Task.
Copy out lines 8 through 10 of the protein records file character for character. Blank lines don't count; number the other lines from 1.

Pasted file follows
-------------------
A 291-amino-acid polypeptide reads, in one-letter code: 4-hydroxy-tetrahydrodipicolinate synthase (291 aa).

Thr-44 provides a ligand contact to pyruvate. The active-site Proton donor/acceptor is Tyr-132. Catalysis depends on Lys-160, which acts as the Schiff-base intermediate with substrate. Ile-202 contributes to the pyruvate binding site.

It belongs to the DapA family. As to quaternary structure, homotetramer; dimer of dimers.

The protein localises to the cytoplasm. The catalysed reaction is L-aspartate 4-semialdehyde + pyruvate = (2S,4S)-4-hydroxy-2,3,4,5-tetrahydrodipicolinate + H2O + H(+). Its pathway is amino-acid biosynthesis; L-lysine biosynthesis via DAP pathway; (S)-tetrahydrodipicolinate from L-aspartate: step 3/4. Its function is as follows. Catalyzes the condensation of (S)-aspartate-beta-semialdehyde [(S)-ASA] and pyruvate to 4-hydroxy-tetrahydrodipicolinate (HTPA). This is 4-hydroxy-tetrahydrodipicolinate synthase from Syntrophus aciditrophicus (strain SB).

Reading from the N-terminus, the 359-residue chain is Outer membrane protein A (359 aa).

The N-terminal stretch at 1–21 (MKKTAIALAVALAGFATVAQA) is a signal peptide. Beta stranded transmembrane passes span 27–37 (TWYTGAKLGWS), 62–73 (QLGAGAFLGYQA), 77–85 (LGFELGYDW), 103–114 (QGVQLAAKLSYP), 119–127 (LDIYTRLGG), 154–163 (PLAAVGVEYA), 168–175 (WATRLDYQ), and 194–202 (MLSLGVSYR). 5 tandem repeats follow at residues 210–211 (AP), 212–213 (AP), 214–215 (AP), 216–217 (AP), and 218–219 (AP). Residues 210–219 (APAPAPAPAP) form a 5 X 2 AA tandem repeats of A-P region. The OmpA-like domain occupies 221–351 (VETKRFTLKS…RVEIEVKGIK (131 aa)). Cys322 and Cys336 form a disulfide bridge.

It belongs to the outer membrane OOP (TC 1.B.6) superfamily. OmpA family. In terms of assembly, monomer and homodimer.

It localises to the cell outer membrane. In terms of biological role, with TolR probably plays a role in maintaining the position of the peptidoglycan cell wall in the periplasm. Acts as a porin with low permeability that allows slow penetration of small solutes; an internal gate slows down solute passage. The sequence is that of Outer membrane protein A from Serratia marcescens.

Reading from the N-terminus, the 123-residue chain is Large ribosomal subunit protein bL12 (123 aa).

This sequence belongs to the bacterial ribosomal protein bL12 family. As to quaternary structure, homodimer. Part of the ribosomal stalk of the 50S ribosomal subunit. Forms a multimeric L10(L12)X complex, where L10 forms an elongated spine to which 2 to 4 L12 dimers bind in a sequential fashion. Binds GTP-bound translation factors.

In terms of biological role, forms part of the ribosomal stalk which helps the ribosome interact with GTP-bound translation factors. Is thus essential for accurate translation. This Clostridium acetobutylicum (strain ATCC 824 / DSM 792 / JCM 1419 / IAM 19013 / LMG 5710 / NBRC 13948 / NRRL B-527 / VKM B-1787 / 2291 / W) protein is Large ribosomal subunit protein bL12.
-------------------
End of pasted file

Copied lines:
It localises to the cell outer membrane. In terms of biological role, with TolR probably plays a role in maintaining the position of the peptidoglycan cell wall in the periplasm. Acts as a porin with low permeability that allows slow penetration of small solutes; an internal gate slows down solute passage. The sequence is that of Outer membrane protein A from Serratia marcescens.

Reading from the N-terminus, the 123-residue chain is Large ribosomal subunit protein bL12 (123 aa).

This sequence belongs to the bacterial ribosomal protein bL12 family. As to quaternary structure, homodimer. Part of the ribosomal stalk of the 50S ribosomal subunit. Forms a multimeric L10(L12)X complex, where L10 forms an elongated spine to which 2 to 4 L12 dimers bind in a sequential fashion. Binds GTP-bound translation factors.